It is likely that part of the resistance came from theenduring fascination with the mystical master: the idea that great conductors are dominant, male, often European masters of traditional works, like Yuri Temirkanov, who had been music director of the Baltimore Symphony since 1999 and resigned at the age of nearly 70. Temirkanov delivered impressive reports on the main repertoire and colorful Russian scores, but he showed little interest in American music and had no real profile as a cultural leader in the city.

Alsop, a generation younger, seemed his less imposing opposite; maybe too casual for some; he's not really "cool". Additionally, she has been open about being a lesbian, and her relationship would be hers with Kristin Jurkscheit, a trumpeter, and hers her son Auden, on What Remains.predominantly heterosexual profession. Was homophobia a factor along with sexism?


"Who knows?" Alsop said recently during a break in rehearsals at The Juilliard School, where she was working with students in a songwriting program by Jessie Montgomery, Joan Tower and Alberto Ginastera. "I think all the phobias in the book were probably part of that."

"But," he added, "I would say it was all unconscious. I can't say it was an overtly discriminatory response." At the time, he explained, the Baltimore Symphony was having a hard time financially and the musicians felt left out.

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"I tried to interpret the reaction, although some days it was difficult," he said, "it was like the manifestation of a really dysfunctional institution." The musicians "were so mad at management; everyone was yelling at everyone. What could I do to ease your pain? I've decided that success is the best medicine."

Brian Prechtl, a percussionist with the orchestra since 2003, agreed that the opposition of the musicians to Alsop was more their frustration with the government and the feeling of being left out of a process that they considered "just screwed up", he said in an interview. Alsop was anxious to rally the troops before the start of her term and her first job as music director.it was a triumph, with a brilliant rendition of John Adams' "Fearful Symmetries" and a clear and colorful rendition of Mahler's Fifth Symphony.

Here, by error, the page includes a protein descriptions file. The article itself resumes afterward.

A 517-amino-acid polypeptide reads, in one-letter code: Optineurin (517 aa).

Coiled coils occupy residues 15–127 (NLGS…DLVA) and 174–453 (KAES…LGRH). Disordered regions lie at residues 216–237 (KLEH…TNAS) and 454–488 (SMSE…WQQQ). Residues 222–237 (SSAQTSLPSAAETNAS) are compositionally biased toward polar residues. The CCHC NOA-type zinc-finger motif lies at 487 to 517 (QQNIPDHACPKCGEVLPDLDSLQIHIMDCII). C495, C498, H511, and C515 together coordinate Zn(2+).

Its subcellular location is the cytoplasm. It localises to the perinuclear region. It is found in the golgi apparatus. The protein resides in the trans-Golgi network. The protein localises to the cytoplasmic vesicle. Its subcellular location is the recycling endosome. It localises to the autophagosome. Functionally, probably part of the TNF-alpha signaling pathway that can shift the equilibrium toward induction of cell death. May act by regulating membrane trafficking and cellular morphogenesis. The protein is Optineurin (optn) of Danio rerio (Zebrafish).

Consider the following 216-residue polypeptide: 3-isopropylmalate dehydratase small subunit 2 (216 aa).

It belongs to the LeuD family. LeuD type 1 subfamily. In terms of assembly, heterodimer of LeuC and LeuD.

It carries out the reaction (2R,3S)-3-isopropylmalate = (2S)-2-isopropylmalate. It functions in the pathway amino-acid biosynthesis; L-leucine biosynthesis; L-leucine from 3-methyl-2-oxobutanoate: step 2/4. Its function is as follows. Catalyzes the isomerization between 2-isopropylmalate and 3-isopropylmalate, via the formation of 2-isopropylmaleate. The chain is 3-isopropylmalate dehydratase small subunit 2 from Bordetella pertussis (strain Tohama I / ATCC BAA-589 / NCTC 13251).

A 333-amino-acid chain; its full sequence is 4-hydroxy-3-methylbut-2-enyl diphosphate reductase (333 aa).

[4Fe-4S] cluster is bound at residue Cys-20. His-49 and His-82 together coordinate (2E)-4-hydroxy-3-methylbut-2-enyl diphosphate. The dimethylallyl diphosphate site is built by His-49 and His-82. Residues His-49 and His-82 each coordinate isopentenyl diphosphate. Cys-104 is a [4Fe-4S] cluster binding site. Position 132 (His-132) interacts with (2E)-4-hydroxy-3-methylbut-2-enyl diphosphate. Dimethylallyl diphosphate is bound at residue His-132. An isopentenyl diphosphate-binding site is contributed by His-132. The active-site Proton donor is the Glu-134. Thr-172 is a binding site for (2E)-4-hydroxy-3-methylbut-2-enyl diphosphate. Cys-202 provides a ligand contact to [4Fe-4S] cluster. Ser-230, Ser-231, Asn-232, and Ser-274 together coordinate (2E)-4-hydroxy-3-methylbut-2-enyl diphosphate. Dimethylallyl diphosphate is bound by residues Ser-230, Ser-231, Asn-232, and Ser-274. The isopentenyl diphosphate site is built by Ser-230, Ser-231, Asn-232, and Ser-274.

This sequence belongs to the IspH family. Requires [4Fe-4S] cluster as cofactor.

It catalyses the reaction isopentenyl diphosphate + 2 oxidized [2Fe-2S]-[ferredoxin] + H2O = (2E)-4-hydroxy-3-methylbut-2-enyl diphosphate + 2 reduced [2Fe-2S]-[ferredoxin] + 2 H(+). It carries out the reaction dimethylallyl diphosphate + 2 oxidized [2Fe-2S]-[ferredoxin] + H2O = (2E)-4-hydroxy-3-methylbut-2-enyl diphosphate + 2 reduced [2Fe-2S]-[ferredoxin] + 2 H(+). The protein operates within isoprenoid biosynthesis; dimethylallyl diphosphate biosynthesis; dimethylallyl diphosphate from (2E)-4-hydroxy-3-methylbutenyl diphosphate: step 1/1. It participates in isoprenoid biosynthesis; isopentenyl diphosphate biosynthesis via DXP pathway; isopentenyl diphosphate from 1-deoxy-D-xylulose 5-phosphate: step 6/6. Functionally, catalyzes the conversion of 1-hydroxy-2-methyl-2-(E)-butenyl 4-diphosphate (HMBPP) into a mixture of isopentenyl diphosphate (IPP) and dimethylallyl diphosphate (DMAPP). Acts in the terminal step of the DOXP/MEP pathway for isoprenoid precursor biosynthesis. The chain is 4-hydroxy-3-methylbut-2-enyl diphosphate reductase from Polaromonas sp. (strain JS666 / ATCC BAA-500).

Prechtl said that the musicians consistently followed Alsop's artistic vision and leadership style. "She really wants to change the orchestral world and we really enjoy being a part of that," she said.

"The rest of the world has caught up," he added. “At the moment an accounting is being carried out. Without a doubt, Marin was ahead of the curve.

A year after his arrival, Alsoporchids, a program that provides free music education, instruments, instruction, and meals to children in Baltimore public schools, preschool through high school, during and after school hours; also paidgave the projecta boost through MacArthur's $100,000 "Genie" grant he received in 2005. OrchKids started with 30 children; Today it serves approximately 2,000 students from 10 public schools, the vast majority black and Hispanic.

Many traditional institutions, long associated with wealthy whites, have outreach programs targeting underserved communities. OrchKids, Prechtl said, stands "far above the efforts of any other orchestra when it comes to making an impact on social change in Baltimore."


Born in 1956, Alsop grew up on Manhattan's Upper West Side, the only one of two busy children.professional string players; she was drawn to the violin from an early age. At the age of 9 she had an epiphany when her father took her to one of Leonard Bernstein's youth concerts at the New York Philharmonic.

"That's what I want to be," he recalls of the new documentary.